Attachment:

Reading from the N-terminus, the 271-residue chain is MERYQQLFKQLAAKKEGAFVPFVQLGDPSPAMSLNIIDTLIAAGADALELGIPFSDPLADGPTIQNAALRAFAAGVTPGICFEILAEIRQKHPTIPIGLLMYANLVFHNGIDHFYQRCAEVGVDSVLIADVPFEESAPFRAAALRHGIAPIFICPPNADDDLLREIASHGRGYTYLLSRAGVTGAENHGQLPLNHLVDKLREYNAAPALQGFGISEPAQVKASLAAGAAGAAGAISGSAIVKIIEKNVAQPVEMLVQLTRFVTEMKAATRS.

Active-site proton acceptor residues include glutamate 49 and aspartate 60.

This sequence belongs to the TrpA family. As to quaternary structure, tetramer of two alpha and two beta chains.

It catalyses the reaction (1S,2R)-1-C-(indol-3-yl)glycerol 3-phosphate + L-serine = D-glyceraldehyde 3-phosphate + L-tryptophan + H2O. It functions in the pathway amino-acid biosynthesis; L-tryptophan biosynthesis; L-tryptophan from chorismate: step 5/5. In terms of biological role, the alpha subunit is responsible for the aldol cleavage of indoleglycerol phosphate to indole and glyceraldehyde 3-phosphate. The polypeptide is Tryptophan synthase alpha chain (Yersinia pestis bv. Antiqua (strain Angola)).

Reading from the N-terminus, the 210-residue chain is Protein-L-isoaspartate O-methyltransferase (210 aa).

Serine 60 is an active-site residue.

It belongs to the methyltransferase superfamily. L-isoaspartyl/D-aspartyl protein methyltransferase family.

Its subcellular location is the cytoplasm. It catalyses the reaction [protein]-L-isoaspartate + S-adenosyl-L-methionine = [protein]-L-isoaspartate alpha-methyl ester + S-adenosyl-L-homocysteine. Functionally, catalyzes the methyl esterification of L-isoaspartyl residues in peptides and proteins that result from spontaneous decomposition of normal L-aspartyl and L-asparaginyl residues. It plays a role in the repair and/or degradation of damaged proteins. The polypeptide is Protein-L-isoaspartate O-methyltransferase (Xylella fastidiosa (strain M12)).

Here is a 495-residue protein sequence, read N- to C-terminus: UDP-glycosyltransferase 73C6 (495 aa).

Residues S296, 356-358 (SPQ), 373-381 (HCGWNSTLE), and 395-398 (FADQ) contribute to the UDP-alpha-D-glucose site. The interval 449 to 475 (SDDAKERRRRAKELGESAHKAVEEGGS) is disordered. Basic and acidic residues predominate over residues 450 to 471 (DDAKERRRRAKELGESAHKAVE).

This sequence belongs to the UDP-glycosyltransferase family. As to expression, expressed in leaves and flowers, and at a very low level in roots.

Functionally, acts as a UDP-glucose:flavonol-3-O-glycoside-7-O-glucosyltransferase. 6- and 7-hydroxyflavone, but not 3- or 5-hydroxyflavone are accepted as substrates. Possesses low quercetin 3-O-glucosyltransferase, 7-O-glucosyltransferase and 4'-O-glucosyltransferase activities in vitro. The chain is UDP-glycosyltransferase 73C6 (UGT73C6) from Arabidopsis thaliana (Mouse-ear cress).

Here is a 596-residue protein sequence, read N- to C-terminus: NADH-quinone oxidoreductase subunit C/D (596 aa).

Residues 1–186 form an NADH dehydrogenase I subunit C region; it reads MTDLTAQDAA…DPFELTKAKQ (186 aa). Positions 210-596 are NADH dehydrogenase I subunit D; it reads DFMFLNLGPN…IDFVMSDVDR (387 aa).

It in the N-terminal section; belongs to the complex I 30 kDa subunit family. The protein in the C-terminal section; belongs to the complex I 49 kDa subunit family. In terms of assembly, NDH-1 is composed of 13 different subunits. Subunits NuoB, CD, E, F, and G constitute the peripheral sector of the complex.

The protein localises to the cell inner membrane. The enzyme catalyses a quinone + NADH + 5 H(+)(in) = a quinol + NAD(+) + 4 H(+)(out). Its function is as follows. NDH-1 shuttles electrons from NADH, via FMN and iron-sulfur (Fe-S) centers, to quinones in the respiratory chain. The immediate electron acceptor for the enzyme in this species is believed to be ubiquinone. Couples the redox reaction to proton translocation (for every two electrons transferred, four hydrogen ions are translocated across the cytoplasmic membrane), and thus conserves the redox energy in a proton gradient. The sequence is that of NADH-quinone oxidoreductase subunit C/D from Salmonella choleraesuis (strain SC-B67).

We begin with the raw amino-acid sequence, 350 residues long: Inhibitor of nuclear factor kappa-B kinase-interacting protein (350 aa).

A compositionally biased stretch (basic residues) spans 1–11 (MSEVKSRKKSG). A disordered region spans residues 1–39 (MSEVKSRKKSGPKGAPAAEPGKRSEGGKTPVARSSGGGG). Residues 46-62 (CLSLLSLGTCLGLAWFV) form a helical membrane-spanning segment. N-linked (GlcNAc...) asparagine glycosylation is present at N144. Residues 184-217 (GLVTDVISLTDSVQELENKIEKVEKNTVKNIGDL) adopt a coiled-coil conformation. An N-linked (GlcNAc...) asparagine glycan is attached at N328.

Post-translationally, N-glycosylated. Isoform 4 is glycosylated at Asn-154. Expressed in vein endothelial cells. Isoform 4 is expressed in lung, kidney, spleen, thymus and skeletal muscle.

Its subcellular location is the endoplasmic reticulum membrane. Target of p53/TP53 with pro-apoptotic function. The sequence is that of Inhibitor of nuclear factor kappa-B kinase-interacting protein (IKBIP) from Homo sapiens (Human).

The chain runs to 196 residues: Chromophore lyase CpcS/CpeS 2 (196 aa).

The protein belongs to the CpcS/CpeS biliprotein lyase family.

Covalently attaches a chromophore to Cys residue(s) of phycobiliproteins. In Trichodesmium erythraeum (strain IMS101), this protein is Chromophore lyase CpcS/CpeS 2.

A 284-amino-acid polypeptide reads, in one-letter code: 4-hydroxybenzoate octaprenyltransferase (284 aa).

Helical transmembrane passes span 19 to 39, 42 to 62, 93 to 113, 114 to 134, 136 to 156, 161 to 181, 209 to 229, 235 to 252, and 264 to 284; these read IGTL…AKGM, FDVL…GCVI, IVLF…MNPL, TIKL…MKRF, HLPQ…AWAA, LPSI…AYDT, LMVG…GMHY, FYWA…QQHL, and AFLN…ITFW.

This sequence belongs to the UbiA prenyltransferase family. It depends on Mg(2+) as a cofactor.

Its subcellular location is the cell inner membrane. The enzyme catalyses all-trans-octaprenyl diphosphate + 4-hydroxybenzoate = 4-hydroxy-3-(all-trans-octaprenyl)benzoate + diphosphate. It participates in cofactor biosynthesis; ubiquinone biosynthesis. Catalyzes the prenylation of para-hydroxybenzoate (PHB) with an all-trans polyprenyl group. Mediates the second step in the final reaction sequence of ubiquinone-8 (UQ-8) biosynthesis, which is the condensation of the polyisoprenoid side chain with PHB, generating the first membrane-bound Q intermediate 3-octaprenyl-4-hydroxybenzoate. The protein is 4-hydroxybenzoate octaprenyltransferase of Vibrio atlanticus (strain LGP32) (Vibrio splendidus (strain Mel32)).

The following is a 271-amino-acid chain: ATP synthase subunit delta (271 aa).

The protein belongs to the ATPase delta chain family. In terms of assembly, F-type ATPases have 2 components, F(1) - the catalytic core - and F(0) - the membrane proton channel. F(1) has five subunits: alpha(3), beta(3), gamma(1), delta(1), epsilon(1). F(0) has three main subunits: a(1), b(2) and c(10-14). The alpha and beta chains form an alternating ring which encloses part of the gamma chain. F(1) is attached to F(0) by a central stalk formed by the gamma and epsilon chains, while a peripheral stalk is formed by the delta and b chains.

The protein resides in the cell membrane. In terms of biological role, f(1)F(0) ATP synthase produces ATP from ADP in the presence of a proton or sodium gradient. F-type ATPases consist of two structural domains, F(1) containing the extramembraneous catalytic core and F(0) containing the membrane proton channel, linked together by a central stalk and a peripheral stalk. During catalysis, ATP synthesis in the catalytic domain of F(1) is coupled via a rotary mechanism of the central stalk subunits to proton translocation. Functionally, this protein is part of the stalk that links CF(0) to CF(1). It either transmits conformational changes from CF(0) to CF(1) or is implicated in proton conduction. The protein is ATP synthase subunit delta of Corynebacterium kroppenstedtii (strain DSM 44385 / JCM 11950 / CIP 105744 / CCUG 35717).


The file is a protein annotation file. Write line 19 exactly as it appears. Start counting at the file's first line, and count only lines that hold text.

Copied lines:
Post-translationally, N-glycosylated. Isoform 4 is glycosylated at Asn-154. Expressed in vein endothelial cells. Isoform 4 is expressed in lung, kidney, spleen, thymus and skeletal muscle.